According to him, he was not very sure about the time when they were at the bar because he had no watch. He merely estimated the time. They have been drinking alcohol but the deceased did not drink alcohol as he usually did not consume alcohol. He further denied that the deceased smell of alcohol at the time.
 When the deceased, was taken away by the two male persons he was calm and they had no idea that the two men were members of the City Police at the time. He was informed later by Mervin that the City Police had visited his house, accompanied by the deceased who appeared to have been assaulted.
Zenobia Lizian Samuel
 She knew the deceased because he resided with other two male persons next to their house. She had known him for a month and 2 weeks before he passed away. On 16 April 2013, she saw a white double cab pick-up which came to park in front of their house. That was around 19h00 to 20h00, though it was at night, the street lights were on and she could see.
 Three male persons disembarked from the vehicle. She identified accused one and three as the persons who disembarked. She also noticed a boy laying in the back of the vehicle but could not immediately recognize who he was. She later recognized him from the jersey he was wearing as the deceased, Mandela. One of the accused opened the door on the side where the deceased was and told him to disembark. She observed that the deceased could not stand up on his own and she did not know why this was the case. The accused persons then greeted them as they proceeded to a house next to theirs. She further observed that the deceased was not walking properly. His legs were weak. The police knocked at the door but there was no response. They returned to their house and asked if they knew the people who were residing next door. Her mother responded that they did not know the people. She then enquired why the deceased was facing down to which accused 1 responded that he was just drunk. She could not confirm whether the deceased was indeed drunk or not.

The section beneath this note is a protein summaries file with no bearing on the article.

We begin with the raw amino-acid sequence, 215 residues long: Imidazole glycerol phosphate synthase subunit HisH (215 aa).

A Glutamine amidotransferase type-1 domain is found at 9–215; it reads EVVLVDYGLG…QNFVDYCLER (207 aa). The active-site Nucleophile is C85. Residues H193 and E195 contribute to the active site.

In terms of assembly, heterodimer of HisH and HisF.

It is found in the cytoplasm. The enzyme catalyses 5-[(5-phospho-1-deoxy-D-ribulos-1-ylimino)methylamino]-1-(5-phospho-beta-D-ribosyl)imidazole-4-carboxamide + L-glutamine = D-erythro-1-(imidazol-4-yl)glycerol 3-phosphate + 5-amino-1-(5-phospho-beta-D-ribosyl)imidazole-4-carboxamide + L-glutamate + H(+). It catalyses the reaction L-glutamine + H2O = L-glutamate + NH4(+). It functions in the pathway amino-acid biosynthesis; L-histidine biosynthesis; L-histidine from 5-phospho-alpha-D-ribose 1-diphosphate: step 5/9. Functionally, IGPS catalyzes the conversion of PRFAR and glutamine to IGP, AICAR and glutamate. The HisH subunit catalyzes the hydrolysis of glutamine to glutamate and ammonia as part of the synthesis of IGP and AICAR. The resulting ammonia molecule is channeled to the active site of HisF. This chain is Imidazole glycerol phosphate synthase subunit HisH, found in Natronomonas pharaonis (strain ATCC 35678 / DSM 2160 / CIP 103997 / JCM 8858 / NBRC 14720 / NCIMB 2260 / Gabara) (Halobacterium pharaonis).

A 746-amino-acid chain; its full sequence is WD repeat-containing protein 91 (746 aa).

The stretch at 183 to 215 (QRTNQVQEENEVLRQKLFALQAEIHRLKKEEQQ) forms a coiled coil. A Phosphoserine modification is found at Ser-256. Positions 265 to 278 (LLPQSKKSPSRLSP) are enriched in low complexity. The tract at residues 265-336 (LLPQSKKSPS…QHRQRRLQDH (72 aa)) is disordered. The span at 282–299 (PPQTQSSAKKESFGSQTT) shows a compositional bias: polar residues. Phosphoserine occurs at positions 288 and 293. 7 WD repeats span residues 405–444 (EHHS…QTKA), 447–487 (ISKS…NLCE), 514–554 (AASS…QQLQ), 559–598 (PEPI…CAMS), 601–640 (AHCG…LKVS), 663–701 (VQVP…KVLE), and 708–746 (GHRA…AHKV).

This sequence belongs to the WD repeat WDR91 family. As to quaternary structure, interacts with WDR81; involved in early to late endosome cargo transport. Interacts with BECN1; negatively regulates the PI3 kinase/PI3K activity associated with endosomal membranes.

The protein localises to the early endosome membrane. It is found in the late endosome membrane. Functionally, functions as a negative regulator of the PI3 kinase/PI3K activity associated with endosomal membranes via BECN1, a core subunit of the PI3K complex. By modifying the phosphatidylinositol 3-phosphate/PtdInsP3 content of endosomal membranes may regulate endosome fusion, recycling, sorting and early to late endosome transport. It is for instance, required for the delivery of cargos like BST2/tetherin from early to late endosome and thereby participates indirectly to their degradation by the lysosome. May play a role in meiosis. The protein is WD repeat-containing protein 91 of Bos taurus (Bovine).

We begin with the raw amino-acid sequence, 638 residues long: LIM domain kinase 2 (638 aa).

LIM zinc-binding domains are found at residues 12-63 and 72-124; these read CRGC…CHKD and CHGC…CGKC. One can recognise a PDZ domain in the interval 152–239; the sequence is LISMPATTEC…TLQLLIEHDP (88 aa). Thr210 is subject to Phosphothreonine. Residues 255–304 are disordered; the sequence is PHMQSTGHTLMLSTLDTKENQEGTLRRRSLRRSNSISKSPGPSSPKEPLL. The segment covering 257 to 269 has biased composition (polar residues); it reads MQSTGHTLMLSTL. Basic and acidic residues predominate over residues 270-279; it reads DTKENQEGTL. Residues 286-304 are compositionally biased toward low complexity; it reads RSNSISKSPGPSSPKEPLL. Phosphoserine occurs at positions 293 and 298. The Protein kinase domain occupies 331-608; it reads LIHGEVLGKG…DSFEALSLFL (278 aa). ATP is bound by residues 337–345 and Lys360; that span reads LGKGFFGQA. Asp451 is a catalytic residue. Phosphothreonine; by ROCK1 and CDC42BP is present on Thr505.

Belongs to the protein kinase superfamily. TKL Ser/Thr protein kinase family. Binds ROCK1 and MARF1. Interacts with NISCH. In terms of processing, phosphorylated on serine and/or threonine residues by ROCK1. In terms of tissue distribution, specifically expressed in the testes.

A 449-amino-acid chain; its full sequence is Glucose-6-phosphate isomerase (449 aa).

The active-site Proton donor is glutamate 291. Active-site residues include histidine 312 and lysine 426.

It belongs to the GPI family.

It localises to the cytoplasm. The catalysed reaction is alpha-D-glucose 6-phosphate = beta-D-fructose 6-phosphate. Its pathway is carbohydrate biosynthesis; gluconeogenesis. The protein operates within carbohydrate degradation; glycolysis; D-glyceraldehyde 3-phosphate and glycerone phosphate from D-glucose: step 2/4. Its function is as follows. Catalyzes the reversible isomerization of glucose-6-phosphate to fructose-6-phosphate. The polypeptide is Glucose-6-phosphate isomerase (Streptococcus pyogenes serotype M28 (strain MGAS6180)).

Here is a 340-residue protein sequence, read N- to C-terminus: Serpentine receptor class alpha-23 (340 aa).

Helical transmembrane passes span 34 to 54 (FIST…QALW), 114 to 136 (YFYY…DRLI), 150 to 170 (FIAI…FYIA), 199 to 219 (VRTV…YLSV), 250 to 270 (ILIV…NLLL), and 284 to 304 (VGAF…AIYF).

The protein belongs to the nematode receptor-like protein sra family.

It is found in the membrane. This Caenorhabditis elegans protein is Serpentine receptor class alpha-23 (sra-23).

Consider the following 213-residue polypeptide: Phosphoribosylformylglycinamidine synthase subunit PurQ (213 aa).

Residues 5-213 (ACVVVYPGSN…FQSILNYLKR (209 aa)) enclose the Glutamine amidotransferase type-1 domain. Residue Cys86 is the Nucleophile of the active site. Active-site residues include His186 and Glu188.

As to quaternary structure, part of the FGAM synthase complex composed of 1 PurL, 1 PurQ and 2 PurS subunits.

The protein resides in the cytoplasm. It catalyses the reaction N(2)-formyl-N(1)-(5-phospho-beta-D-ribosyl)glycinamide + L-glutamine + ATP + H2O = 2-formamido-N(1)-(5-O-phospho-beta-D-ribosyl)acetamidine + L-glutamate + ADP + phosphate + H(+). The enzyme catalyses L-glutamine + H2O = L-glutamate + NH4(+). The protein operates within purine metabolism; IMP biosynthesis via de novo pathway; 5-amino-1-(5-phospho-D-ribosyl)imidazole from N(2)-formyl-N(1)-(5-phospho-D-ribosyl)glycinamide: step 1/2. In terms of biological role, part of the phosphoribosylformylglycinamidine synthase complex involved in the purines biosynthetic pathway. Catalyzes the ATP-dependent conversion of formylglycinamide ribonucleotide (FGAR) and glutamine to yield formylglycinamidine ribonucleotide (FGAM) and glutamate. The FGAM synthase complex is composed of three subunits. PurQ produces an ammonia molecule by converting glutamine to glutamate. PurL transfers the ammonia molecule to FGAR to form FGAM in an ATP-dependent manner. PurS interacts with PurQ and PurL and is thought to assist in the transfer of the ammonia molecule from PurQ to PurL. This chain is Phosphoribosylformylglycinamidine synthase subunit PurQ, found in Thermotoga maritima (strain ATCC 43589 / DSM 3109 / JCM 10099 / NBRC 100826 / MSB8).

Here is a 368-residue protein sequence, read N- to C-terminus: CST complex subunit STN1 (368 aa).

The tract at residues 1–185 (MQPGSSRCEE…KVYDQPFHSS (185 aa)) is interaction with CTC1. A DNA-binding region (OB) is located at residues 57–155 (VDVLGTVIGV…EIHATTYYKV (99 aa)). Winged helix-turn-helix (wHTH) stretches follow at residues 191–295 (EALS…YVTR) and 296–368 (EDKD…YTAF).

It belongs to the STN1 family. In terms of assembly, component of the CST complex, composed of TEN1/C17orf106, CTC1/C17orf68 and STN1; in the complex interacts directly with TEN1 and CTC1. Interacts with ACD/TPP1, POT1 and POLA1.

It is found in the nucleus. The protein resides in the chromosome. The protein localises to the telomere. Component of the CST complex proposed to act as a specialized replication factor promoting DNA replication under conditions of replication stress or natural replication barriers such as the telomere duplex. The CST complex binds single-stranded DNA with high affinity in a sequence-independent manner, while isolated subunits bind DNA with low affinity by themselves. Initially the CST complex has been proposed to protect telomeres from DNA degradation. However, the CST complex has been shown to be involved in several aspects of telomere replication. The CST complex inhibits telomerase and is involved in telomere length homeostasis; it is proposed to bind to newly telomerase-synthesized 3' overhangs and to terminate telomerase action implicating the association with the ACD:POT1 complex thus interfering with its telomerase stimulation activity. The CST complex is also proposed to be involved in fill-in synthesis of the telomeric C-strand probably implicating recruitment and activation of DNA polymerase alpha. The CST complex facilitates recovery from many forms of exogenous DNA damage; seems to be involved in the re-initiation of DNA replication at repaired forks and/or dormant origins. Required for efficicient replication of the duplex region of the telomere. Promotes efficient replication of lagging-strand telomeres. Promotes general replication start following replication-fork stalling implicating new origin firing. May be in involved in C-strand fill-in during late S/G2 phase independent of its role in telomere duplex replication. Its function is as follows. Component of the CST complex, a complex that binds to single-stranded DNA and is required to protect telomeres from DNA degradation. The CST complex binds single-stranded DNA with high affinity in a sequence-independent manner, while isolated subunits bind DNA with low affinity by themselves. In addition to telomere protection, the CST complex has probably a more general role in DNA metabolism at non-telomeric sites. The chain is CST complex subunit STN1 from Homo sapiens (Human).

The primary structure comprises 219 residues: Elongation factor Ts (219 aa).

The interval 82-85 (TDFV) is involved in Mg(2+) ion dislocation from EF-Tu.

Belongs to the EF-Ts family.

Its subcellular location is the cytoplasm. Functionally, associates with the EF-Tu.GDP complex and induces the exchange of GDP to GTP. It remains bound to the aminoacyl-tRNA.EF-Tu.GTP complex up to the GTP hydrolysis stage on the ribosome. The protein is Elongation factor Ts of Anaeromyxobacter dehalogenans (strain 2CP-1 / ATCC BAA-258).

Having received no response at the second house, the accused persons and the deceased returned to the car. In the meantime, she had recognized the deceased from his clothing and body shape. The vehicle in which the deceased was driven was not marked as a police vehicle and its occupants wore civilian attire.
 She confirmed that she couldn’t tell whether the deceased was assaulted. All she noticed was that he could not walk on his own. She only identified accused one. She could not dispute whether the deceased was drunk as alleged by accused one as she had not been in close proximity to the deceased at any stage.
 On 16 April 2013, he resided in Mercy Street, Wanaheda, with one Simon, a friend as well as the deceased, Mandela Ramakhutla. On the day in question, he went to Uukwamazi bar and met the deceased. He left the bar around 21h00. Whilst the deceased was in their company at the bar, he was fine as usual and they exchanged jokes.
 At the time, the deceased had no injuries. He could walk on his own and he did not observe any swelling or bruising on the deceased. They later left the bar to get a jacket with his friend, where after they returned to the bar. He then saw the deceased crossing the road with two male persons who were unknown to him. He identified the men before court as accused one and three. The two male persons and the deceased left and stood at the vehicle for a while where after they drove away. The men and the deceased appeared to be in a discussion. Their vehicle was a double cab white in colour. These two male persons who were with the deceased wore normal clothing at the time.
 Later on, he left the bar and went home, where after he heard a knock on the door. The person shouted “City Police”, which made him afraid to open the door. He later on approached the vehicle which was parked in front of the yard and was asked whether he knew where Mandela was residing or who he was. He responded in the negative. The police thereafter opened the door of the vehicle and he recognized the deceased. He observed that his face was swollen on the left hand side. He was not the same as he had seen him earlier that night at the bar. He appeared to have been assaulted and was powerless. The deceased did not say anything to him. He thereafter sent an sms to a friend informing him that the deceased was brought by the police and was not in a good condition. The friend immediately called him for more information about the deceased whereby he reiterated to him that the deceased did not look good. That was the last time he saw the deceased alive.